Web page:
|Years active||The years before WWI and the interwar years|
|Country||Predominantly Germany, but also in Austria, France, and Russia|
|Major figures||Artists loosely categorized within such groups as Die Brücke, Der Blaue Reiter; the Berlin Secession and the Dresden Secession|
|Influenced||American Figurative Expressionism, generally, and Boston Expressionism, in particular|
Expressionism is a modernist movement, initially in poetry and painting, originating in Northern Europe around the beginning of the 20th century. Its typical trait is to present the world solely from a subjective perspective, distorting it radically for emotional effect in order to evoke moods or ideas. Expressionist artists have sought to express the meaning of emotional experience rather than physical reality.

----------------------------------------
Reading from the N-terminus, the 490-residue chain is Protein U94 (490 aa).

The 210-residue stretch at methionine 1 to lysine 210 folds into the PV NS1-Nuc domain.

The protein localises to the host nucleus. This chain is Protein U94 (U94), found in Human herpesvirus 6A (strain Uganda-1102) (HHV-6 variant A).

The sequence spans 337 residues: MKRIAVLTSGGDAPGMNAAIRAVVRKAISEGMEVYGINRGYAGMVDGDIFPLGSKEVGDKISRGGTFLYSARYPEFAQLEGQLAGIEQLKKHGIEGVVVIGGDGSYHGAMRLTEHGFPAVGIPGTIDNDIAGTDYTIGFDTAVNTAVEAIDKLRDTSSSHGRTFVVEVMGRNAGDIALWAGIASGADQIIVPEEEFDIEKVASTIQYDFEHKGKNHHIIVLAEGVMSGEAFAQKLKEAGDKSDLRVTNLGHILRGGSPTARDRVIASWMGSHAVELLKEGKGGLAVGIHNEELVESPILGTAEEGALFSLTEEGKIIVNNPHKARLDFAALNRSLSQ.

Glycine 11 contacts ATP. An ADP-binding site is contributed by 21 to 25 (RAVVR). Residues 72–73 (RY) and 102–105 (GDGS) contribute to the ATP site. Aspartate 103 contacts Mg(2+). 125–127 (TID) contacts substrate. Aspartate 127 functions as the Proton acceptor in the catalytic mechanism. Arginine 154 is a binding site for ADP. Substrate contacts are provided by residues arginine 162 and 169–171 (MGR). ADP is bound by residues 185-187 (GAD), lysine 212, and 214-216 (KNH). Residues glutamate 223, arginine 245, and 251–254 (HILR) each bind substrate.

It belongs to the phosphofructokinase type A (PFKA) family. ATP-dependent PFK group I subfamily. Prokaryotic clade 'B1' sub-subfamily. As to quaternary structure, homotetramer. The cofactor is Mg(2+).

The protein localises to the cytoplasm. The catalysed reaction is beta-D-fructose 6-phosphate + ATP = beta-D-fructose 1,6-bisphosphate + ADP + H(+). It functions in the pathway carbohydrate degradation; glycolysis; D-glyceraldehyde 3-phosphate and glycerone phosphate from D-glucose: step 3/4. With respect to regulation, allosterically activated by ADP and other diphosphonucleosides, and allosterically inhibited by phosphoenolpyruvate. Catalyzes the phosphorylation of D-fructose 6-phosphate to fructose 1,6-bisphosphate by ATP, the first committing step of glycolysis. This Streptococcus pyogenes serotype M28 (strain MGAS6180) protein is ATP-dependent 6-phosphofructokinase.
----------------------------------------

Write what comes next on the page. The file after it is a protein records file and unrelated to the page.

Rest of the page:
Expressionism developed as an avant-garde style before the First World War. It remained popular during the Weimar Republic, particularly in Berlin. The style extended to a wide range of the arts, including expressionist architecture, painting, literature, theatre, dance, film and music.
The term is sometimes suggestive of angst. In a historical sense, much older painters such as Matthias Grünewald and El Greco are sometimes termed expressionist, though the term is applied mainly to 20th-century works. The Expressionist emphasis on individual and subjective perspective has been characterized as a reaction to positivism and other artistic styles such as Naturalism and Impressionism.